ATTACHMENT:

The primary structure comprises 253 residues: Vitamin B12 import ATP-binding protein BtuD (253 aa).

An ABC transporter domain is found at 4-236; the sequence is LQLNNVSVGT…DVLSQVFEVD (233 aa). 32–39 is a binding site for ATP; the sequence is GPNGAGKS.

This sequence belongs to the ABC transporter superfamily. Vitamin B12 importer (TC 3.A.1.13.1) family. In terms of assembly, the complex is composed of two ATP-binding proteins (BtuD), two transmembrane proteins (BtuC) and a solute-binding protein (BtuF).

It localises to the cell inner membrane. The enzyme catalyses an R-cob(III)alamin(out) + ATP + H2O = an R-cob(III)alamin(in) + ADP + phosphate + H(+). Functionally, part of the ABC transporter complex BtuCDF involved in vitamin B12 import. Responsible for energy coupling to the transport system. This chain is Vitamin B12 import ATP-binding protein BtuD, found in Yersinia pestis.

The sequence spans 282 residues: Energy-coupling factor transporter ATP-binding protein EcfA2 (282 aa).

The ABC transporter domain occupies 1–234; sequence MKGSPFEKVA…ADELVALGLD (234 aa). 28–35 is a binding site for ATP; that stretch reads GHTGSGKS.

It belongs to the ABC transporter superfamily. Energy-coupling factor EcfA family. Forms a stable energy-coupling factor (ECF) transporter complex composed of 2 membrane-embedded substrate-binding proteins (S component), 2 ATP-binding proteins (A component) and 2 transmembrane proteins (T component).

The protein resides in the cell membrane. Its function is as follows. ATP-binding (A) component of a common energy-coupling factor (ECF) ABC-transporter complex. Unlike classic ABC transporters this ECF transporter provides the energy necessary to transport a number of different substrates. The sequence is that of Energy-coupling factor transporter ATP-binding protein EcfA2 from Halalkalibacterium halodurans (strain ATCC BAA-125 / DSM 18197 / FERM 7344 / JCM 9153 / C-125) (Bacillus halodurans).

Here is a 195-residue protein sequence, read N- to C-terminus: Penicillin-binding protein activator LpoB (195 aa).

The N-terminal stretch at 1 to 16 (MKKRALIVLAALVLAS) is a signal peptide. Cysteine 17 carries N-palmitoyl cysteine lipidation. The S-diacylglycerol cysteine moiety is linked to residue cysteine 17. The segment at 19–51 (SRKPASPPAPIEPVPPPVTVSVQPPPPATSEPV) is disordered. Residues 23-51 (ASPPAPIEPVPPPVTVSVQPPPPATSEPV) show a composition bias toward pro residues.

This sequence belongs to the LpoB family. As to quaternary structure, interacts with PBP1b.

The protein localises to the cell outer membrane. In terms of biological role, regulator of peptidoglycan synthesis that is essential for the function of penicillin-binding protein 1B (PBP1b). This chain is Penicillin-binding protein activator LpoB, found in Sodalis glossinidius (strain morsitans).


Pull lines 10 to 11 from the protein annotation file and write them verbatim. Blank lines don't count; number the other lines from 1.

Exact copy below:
The N-terminal stretch at 1 to 16 (MKKRALIVLAALVLAS) is a signal peptide. Cysteine 17 carries N-palmitoyl cysteine lipidation. The S-diacylglycerol cysteine moiety is linked to residue cysteine 17. The segment at 19–51 (SRKPASPPAPIEPVPPPVTVSVQPPPPATSEPV) is disordered. Residues 23-51 (ASPPAPIEPVPPPVTVSVQPPPPATSEPV) show a composition bias toward pro residues.

This sequence belongs to the LpoB family. As to quaternary structure, interacts with PBP1b.